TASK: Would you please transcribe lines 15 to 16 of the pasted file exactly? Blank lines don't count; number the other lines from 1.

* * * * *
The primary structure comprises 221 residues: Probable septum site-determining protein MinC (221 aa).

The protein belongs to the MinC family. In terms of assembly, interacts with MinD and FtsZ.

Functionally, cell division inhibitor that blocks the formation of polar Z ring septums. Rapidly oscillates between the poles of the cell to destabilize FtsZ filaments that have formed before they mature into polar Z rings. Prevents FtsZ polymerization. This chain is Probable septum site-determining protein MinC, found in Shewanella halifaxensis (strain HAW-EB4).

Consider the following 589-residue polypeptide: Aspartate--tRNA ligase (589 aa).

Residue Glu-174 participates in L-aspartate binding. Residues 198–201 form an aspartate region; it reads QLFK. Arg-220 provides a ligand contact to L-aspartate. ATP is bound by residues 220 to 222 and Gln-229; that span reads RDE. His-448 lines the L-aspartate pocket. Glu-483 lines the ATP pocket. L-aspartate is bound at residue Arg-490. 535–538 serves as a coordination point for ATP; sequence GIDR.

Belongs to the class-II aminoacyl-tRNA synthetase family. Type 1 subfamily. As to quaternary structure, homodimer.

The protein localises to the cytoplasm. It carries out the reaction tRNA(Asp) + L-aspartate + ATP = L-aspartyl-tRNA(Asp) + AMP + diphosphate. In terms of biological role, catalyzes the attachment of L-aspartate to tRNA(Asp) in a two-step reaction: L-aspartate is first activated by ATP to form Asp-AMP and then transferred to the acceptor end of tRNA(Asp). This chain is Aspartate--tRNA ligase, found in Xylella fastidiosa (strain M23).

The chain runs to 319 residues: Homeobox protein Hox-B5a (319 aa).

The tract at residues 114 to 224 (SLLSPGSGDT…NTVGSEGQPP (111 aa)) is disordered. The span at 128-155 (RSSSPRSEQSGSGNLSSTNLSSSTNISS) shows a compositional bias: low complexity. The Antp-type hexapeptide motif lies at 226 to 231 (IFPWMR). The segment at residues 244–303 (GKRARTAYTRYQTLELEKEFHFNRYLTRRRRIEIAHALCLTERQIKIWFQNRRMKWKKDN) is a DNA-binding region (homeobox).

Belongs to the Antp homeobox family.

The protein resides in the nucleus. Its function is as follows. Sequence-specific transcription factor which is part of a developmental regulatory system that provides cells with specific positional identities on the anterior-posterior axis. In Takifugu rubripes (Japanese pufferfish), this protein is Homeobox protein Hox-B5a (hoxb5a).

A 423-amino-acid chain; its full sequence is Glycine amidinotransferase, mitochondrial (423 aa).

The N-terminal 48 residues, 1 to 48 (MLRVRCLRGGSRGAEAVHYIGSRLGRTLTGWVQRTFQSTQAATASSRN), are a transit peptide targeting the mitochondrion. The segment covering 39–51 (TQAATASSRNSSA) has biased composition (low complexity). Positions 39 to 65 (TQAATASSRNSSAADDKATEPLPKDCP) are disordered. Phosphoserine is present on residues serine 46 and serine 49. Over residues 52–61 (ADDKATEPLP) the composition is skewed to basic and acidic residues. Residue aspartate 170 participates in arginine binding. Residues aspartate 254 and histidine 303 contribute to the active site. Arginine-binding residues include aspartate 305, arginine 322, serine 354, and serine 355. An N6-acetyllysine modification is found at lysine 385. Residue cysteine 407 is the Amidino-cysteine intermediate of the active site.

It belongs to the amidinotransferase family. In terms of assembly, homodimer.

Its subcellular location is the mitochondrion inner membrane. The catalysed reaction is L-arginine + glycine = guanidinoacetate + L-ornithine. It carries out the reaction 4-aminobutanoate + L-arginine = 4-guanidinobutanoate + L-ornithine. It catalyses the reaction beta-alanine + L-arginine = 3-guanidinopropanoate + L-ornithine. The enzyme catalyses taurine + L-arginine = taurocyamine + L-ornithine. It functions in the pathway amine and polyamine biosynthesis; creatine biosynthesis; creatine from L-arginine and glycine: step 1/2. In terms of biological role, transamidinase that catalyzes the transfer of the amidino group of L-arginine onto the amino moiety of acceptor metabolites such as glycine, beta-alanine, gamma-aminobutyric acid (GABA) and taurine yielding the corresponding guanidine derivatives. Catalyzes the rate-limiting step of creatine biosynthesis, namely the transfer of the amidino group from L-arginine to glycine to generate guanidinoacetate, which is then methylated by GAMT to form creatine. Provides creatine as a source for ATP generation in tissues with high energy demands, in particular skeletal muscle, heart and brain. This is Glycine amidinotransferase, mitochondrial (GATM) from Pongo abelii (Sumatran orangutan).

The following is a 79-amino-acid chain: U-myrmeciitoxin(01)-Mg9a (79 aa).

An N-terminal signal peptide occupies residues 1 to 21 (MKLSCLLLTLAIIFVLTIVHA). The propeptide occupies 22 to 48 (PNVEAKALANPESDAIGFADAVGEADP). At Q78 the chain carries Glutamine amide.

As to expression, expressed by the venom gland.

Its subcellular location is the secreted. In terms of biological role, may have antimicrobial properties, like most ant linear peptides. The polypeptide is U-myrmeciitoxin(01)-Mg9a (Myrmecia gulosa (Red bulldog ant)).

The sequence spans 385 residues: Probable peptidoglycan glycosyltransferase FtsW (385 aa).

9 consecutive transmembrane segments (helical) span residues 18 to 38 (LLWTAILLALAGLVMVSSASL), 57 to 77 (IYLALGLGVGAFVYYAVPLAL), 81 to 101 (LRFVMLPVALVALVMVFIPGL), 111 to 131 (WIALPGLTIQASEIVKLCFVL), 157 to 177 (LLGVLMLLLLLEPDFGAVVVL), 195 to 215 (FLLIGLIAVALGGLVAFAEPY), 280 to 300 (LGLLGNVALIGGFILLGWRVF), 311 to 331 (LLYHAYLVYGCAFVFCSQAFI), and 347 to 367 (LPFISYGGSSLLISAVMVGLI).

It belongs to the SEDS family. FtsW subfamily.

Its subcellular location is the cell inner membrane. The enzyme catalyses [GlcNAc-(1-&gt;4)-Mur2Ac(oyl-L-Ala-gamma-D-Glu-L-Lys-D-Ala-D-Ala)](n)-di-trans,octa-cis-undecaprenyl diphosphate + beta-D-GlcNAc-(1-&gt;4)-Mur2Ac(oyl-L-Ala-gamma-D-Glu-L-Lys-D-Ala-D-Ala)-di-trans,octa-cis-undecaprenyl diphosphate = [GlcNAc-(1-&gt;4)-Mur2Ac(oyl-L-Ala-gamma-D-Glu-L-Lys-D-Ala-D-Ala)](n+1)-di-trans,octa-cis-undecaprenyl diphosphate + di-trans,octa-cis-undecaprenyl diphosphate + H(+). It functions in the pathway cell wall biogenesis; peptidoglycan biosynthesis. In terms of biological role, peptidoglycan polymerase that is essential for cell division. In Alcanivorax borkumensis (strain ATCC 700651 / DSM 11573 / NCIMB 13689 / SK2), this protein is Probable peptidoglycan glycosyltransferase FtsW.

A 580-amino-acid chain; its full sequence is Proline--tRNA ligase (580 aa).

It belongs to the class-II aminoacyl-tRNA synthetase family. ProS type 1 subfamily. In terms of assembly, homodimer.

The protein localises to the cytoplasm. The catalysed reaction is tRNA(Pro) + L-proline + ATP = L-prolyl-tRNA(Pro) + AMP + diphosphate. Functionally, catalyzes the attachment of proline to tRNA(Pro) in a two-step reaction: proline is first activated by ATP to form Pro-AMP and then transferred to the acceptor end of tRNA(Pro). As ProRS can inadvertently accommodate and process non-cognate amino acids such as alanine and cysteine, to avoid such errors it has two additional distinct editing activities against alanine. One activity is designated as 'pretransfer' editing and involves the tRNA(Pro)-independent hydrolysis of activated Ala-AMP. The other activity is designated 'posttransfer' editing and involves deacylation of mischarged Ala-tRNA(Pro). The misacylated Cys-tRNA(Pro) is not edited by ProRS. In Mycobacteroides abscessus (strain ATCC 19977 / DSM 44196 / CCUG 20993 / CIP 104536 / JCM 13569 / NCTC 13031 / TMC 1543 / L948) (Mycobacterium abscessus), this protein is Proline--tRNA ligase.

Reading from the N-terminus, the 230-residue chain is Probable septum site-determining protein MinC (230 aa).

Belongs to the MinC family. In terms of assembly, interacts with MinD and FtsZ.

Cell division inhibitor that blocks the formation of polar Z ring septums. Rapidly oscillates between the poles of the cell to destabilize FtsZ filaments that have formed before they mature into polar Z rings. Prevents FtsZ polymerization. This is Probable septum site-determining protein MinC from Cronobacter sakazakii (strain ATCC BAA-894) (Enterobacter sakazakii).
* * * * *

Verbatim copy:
Its subcellular location is the mitochondrion inner membrane. The catalysed reaction is L-arginine + glycine = guanidinoacetate + L-ornithine. It carries out the reaction 4-aminobutanoate + L-arginine = 4-guanidinobutanoate + L-ornithine. It catalyses the reaction beta-alanine + L-arginine = 3-guanidinopropanoate + L-ornithine. The enzyme catalyses taurine + L-arginine = taurocyamine + L-ornithine. It functions in the pathway amine and polyamine biosynthesis; creatine biosynthesis; creatine from L-arginine and glycine: step 1/2. In terms of biological role, transamidinase that catalyzes the transfer of the amidino group of L-arginine onto the amino moiety of acceptor metabolites such as glycine, beta-alanine, gamma-aminobutyric acid (GABA) and taurine yielding the corresponding guanidine derivatives. Catalyzes the rate-limiting step of creatine biosynthesis, namely the transfer of the amidino group from L-arginine to glycine to generate guanidinoacetate, which is then methylated by GAMT to form creatine. Provides creatine as a source for ATP generation in tissues with high energy demands, in particular skeletal muscle, heart and brain. This is Glycine amidinotransferase, mitochondrial (GATM) from Pongo abelii (Sumatran orangutan).

The following is a 79-amino-acid chain: U-myrmeciitoxin(01)-Mg9a (79 aa).